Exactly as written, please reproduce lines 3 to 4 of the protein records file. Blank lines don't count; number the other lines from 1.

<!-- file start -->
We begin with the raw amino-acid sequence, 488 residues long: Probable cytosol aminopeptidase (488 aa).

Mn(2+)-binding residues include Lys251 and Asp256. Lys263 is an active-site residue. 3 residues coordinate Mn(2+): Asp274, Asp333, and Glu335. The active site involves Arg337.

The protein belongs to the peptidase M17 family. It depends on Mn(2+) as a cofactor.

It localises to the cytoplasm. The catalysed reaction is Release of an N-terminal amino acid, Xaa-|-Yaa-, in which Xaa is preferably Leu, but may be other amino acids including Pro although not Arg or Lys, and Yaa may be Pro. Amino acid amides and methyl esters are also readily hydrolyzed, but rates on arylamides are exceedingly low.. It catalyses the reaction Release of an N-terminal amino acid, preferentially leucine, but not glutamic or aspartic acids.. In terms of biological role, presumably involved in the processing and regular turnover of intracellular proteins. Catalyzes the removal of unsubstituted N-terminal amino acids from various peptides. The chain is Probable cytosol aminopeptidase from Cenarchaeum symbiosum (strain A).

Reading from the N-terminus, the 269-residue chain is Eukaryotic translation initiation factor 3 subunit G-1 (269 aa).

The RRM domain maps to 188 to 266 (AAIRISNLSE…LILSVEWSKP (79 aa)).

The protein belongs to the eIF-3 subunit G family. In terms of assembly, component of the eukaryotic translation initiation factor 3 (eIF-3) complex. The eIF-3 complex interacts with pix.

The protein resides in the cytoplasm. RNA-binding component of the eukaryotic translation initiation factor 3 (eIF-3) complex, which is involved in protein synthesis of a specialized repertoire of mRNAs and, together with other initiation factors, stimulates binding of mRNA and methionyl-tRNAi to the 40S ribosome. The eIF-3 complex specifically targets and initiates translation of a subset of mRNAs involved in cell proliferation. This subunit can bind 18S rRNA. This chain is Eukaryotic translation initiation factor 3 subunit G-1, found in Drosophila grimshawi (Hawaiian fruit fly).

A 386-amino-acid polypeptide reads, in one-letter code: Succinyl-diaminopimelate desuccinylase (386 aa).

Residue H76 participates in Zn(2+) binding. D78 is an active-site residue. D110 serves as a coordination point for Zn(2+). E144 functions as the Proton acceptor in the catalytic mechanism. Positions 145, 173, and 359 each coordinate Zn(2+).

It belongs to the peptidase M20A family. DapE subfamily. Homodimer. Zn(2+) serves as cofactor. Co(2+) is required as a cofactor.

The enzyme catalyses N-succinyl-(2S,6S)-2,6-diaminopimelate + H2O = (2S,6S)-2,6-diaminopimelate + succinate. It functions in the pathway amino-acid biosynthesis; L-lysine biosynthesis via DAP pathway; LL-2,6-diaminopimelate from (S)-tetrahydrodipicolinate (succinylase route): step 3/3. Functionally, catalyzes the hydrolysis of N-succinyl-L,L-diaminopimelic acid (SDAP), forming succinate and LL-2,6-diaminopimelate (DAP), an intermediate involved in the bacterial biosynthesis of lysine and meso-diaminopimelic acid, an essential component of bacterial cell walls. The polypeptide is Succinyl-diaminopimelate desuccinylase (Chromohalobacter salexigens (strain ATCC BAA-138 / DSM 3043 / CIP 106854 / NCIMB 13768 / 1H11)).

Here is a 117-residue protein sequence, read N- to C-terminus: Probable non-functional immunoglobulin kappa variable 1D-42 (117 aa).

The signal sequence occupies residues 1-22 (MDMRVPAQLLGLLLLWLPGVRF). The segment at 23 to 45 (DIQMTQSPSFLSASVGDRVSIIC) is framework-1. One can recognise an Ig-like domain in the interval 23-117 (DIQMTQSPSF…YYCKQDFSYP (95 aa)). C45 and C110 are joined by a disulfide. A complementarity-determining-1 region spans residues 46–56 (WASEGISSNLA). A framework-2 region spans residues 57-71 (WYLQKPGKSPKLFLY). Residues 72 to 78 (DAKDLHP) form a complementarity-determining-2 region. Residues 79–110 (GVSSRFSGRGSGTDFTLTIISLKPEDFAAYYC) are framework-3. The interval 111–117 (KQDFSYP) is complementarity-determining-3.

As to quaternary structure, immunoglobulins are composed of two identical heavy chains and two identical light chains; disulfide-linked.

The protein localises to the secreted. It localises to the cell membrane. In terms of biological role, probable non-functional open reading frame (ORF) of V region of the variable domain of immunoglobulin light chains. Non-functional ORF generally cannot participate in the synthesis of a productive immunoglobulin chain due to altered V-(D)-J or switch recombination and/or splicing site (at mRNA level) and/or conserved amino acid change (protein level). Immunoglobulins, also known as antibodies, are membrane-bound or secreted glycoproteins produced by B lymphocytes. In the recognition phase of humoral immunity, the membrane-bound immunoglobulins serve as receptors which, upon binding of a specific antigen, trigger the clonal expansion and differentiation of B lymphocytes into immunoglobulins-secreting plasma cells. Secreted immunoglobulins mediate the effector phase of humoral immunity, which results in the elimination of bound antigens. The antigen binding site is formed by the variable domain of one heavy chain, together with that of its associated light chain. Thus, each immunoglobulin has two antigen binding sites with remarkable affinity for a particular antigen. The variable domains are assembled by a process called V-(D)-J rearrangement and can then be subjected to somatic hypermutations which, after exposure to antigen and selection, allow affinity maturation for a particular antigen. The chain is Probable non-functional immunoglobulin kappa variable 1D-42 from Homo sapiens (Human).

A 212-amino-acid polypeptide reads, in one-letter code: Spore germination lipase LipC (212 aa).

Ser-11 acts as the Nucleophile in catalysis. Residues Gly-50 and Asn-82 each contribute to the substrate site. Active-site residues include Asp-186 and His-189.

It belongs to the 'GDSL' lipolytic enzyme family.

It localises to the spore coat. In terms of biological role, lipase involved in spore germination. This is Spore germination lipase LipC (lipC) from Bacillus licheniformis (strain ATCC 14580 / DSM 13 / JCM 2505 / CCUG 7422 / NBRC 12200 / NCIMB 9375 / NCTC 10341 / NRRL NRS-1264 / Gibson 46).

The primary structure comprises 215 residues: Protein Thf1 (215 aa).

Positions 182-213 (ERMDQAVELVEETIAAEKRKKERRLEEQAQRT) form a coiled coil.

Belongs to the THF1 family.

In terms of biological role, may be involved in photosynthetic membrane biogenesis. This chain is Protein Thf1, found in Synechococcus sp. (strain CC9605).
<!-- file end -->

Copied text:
The protein belongs to the peptidase M17 family. It depends on Mn(2+) as a cofactor.

It localises to the cytoplasm. The catalysed reaction is Release of an N-terminal amino acid, Xaa-|-Yaa-, in which Xaa is preferably Leu, but may be other amino acids including Pro although not Arg or Lys, and Yaa may be Pro. Amino acid amides and methyl esters are also readily hydrolyzed, but rates on arylamides are exceedingly low.. It catalyses the reaction Release of an N-terminal amino acid, preferentially leucine, but not glutamic or aspartic acids.. In terms of biological role, presumably involved in the processing and regular turnover of intracellular proteins. Catalyzes the removal of unsubstituted N-terminal amino acids from various peptides. The chain is Probable cytosol aminopeptidase from Cenarchaeum symbiosum (strain A).